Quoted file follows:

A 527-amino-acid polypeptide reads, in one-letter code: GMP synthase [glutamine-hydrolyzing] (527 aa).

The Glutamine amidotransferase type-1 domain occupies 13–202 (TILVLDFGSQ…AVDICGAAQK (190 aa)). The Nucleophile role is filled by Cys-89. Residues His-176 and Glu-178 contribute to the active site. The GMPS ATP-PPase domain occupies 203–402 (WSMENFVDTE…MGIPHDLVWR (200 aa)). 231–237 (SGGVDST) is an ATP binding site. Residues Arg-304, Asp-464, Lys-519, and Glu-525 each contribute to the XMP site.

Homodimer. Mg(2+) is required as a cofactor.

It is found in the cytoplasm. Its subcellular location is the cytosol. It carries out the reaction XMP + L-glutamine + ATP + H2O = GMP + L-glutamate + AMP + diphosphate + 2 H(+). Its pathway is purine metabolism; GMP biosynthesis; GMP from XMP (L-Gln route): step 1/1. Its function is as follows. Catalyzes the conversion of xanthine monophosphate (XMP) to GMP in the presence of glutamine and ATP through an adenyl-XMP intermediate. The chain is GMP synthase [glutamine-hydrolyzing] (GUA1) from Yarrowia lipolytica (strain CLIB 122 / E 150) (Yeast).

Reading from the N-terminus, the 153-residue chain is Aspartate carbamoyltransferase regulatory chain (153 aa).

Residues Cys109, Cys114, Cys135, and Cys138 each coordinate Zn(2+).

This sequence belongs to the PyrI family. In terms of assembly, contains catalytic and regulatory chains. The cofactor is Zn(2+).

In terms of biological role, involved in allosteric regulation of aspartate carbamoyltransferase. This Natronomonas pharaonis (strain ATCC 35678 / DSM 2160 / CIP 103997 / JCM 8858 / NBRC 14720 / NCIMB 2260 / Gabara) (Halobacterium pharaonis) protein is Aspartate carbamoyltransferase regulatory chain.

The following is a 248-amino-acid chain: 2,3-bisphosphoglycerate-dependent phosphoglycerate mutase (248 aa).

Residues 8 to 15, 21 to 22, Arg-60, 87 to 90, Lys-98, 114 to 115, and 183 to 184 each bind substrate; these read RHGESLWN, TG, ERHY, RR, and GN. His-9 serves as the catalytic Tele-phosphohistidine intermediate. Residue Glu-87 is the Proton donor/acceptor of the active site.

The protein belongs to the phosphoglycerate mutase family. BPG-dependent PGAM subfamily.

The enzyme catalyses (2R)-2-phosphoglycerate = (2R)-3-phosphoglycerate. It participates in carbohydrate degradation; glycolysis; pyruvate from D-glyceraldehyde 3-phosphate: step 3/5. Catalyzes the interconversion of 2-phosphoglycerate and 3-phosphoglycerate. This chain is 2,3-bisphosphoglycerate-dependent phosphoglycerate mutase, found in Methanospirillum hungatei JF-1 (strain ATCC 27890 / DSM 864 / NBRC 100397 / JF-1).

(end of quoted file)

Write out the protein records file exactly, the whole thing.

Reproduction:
A 527-amino-acid polypeptide reads, in one-letter code: GMP synthase [glutamine-hydrolyzing] (527 aa).

The Glutamine amidotransferase type-1 domain occupies 13–202 (TILVLDFGSQ…AVDICGAAQK (190 aa)). The Nucleophile role is filled by Cys-89. Residues His-176 and Glu-178 contribute to the active site. The GMPS ATP-PPase domain occupies 203–402 (WSMENFVDTE…MGIPHDLVWR (200 aa)). 231–237 (SGGVDST) is an ATP binding site. Residues Arg-304, Asp-464, Lys-519, and Glu-525 each contribute to the XMP site.

Homodimer. Mg(2+) is required as a cofactor.

It is found in the cytoplasm. Its subcellular location is the cytosol. It carries out the reaction XMP + L-glutamine + ATP + H2O = GMP + L-glutamate + AMP + diphosphate + 2 H(+). Its pathway is purine metabolism; GMP biosynthesis; GMP from XMP (L-Gln route): step 1/1. Its function is as follows. Catalyzes the conversion of xanthine monophosphate (XMP) to GMP in the presence of glutamine and ATP through an adenyl-XMP intermediate. The chain is GMP synthase [glutamine-hydrolyzing] (GUA1) from Yarrowia lipolytica (strain CLIB 122 / E 150) (Yeast).

Reading from the N-terminus, the 153-residue chain is Aspartate carbamoyltransferase regulatory chain (153 aa).

Residues Cys109, Cys114, Cys135, and Cys138 each coordinate Zn(2+).

This sequence belongs to the PyrI family. In terms of assembly, contains catalytic and regulatory chains. The cofactor is Zn(2+).

In terms of biological role, involved in allosteric regulation of aspartate carbamoyltransferase. This Natronomonas pharaonis (strain ATCC 35678 / DSM 2160 / CIP 103997 / JCM 8858 / NBRC 14720 / NCIMB 2260 / Gabara) (Halobacterium pharaonis) protein is Aspartate carbamoyltransferase regulatory chain.

The following is a 248-amino-acid chain: 2,3-bisphosphoglycerate-dependent phosphoglycerate mutase (248 aa).

Residues 8 to 15, 21 to 22, Arg-60, 87 to 90, Lys-98, 114 to 115, and 183 to 184 each bind substrate; these read RHGESLWN, TG, ERHY, RR, and GN. His-9 serves as the catalytic Tele-phosphohistidine intermediate. Residue Glu-87 is the Proton donor/acceptor of the active site.

The protein belongs to the phosphoglycerate mutase family. BPG-dependent PGAM subfamily.

The enzyme catalyses (2R)-2-phosphoglycerate = (2R)-3-phosphoglycerate. It participates in carbohydrate degradation; glycolysis; pyruvate from D-glyceraldehyde 3-phosphate: step 3/5. Catalyzes the interconversion of 2-phosphoglycerate and 3-phosphoglycerate. This chain is 2,3-bisphosphoglycerate-dependent phosphoglycerate mutase, found in Methanospirillum hungatei JF-1 (strain ATCC 27890 / DSM 864 / NBRC 100397 / JF-1).